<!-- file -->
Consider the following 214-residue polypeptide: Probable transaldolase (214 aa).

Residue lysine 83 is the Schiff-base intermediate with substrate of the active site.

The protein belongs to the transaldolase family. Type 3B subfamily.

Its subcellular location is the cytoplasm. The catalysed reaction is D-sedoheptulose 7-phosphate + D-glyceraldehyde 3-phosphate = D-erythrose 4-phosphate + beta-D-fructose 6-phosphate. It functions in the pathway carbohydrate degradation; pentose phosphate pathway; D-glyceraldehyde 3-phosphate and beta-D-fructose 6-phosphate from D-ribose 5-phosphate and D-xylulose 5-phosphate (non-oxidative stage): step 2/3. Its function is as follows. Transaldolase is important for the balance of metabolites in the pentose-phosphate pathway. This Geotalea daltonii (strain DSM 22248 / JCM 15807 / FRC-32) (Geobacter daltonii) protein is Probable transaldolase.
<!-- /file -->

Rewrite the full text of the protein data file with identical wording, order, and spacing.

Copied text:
Consider the following 214-residue polypeptide: Probable transaldolase (214 aa).

Residue lysine 83 is the Schiff-base intermediate with substrate of the active site.

The protein belongs to the transaldolase family. Type 3B subfamily.

Its subcellular location is the cytoplasm. The catalysed reaction is D-sedoheptulose 7-phosphate + D-glyceraldehyde 3-phosphate = D-erythrose 4-phosphate + beta-D-fructose 6-phosphate. It functions in the pathway carbohydrate degradation; pentose phosphate pathway; D-glyceraldehyde 3-phosphate and beta-D-fructose 6-phosphate from D-ribose 5-phosphate and D-xylulose 5-phosphate (non-oxidative stage): step 2/3. Its function is as follows. Transaldolase is important for the balance of metabolites in the pentose-phosphate pathway. This Geotalea daltonii (strain DSM 22248 / JCM 15807 / FRC-32) (Geobacter daltonii) protein is Probable transaldolase.